October 26, 2001: The USA PATRIOT Act is an Act of Congress that was signed into law.
October 26, 2017: At Penn State Altoona, Restore The 4th is an event during which Young Americans for Liberty sought to educate fellow students on the 4th Amendment and on how their constitutional and individual rights have been violated and circumvented by laws such as The USA PATRIOT ACT.
I am proud to be the president of the Altoona chapter and have an opportunity to spread the ideals of liberty; however, I am most proud of the work put in by the members of the chapter. While we are currently small in number, the impact we had on campus has left a footprint much larger than I expect. Before going into further detail about the event, I want to take a moment to especially thank Andrew Kurtz for being an integral part in generating buzz about the event and for helping me to table the event today. While she is a newer member, I would also like to thank Alexis Vauss because her intelligence and motivation when it comes to many issues have helped push me to sharpen my own wits and to be more pro-active as a leader to ensure our chapter thrives.
While the end results of today’s event far exceeded my expectations, the beginning was not exactly what I had envisioned. The original plan was to start tabling at 1300 (1:00pm). Unfortunately, due to obligations which I had to a different organization, I arrived a few minutes late, and that lead to me being in a rush to transport the YAL & Restore The 4th swag (which I had), from my vehicle to the scheduled location of our Restore The 4th event: Hawthorn Building. But, thankfully, my frenetic efforts attracted attention while I struggled to cover a table with a tablecloth. While Penn State students had no doubt seen tabling events in Hawthorn previously, I believe the fact that I actually had a tablecloth and materials attracted attention. While I worked, I made eye contact with the few students who had gathered to see what I was doing and spoke to them about Young Americans for Liberty, what the values of the organization are, and about the importance of protecting the 4th Amendment. The idea that a group on campus would care about protecting individual rights and freedoms was a powerful idea which connected to a broad audience. The first batch of students I attracted expressed they had to go to class; I informed them that I would be at the table until 1500 (3:00pm), and I also asked them to provide their information on a sign-in sheet so that I could contact them later to discuss issues in further detail. So it was that I eventually won the battle against the tablecloth and have (if I may say so myself) a good looking table with intriguing information and literature. I then made the decision to acquire a second table; the first table with the tablecloth would be for conversing with students about the various literature I had located there and the 4th Amendment; the second table became the area for more interactive portions of the event (as seen in the photo).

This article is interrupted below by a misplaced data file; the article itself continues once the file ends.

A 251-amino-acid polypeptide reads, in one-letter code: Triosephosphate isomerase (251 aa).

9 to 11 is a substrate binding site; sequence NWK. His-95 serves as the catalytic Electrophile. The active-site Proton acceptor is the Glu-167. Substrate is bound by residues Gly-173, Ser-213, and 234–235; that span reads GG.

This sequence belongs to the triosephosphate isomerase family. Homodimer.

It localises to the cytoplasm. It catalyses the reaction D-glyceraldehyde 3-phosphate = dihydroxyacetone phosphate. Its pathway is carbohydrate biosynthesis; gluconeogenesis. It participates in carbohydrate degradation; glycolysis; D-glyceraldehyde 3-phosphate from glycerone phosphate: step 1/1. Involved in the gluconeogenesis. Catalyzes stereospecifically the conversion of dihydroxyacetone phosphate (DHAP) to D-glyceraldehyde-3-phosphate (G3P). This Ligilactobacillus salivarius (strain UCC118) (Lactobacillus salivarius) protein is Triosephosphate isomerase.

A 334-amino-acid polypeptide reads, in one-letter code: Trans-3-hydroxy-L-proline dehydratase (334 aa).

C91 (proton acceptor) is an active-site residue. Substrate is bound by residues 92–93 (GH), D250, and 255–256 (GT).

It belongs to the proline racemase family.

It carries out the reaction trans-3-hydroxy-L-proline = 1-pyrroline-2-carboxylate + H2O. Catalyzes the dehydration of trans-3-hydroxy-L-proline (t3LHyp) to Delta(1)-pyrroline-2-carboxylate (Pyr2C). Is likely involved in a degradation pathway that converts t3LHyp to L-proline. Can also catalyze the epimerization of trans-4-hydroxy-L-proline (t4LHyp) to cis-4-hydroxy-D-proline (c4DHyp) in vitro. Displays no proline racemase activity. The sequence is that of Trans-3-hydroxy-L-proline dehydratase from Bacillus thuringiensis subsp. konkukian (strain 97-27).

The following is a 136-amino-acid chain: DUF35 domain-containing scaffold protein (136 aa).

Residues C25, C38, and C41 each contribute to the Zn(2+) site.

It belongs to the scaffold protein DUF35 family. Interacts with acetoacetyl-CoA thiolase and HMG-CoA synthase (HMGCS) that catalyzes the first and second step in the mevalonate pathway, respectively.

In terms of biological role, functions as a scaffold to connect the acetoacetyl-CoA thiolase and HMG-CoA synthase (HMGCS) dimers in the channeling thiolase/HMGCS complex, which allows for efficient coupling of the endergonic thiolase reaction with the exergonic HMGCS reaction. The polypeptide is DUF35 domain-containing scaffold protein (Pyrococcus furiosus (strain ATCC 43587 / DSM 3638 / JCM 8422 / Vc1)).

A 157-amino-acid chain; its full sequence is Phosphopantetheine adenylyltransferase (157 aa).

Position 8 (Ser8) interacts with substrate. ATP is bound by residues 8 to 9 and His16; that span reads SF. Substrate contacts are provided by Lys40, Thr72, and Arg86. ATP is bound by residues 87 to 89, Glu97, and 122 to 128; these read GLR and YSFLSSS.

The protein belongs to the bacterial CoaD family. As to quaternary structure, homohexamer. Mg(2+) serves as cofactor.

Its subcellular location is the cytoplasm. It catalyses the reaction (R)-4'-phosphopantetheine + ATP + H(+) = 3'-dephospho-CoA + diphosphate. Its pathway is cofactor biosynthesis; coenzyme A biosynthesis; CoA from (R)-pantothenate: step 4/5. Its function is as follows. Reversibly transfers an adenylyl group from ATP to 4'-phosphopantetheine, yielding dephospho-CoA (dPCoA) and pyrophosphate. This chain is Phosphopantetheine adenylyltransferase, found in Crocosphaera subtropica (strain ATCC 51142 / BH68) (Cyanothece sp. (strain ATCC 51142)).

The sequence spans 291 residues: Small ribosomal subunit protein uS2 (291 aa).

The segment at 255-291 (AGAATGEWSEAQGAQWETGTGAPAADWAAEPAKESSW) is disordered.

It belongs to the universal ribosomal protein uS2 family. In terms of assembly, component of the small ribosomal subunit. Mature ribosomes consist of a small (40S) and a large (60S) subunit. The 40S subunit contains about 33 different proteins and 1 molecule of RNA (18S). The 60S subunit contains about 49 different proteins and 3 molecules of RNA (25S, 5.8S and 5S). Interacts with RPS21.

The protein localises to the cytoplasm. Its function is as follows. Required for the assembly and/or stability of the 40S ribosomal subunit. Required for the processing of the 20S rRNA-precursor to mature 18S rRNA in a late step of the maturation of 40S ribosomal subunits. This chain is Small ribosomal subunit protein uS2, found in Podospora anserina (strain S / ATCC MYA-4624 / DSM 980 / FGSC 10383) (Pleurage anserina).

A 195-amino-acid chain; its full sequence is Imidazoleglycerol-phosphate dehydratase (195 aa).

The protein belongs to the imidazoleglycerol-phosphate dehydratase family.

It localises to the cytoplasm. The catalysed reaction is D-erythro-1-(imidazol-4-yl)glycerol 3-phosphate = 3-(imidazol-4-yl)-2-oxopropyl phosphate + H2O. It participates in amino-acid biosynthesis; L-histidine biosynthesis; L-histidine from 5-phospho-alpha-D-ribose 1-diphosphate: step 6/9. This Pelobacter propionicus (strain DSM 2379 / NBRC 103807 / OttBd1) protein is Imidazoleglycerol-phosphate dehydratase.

Around the time I had acquired the second table, Andrew had arrived and helped to more strategically sort my material. Both he and I discussed what roles we would be playing during the event. Andrew would play the part of a government surveillance agent and issue citations to students as they were going about their business in Hawthorn. At that point, he would have a one-on-one discussion with them about the 4th Amendment and Young Americans for Liberty. Andrew’s position was more of a roving position intended to generate interest to and toward the table, and he also took some materials with him to hand to students after speaking with them. Meanwhile, I primarily stayed in the vicinity of the table and spoke with students about YAL and Restore The 4th while expressing my interest in promoting the idea of protecting individual rights on campus. This arrangement worked fantastically well because we were an active and engaging event; many students loved the Liberty/Surveillance poster, and even a few professors approached the table. The event was also successful because many (but not all) students at PSU Altoona were supportive of liberty-minded ideals. In some cases, students were unaware of the contents of the 4th Amendment; they were unaware that they could (for example) choose to not allow police to enter a home without a warrant. For those students, the event was educational. In other cases, students were aware that they were suppose to have rights, but had had experiences in which those rights were violated; a more specific example of that would be the practice of stopping and frisking minority groups without probable cause. The sentiment of wanting to be protected from a government which can decide to infringe upon an individual’s rights based on nothing more than their perceived amount of Melanin is an idea which easily and obviously aligns with YAL’s beliefs. (As president, I have personally supported similar ideals by travelling to D.C. in support of equality and protecting constitutional rights for all Americans – regardless of race, color, gender, creed, or orientation.)
Overall, the event was popular and well-received on the PSU Altoona campus. As I type this blog, I am also looking over the information I acquired from the various students who had approached the table; it looks as though the PSU Altoona YAL roster will grow exponentially, and I look forward to passing the idea of liberty forward. As a chapter, I look forward to doing more events. We have started small, but there is quality among our numbers. As an individual, I look forward to working with every member. Today, Restore The 4th was an unbelievable success both as a way to grow the PSU Altoona chapter and as a way to spread the ideals of liberty.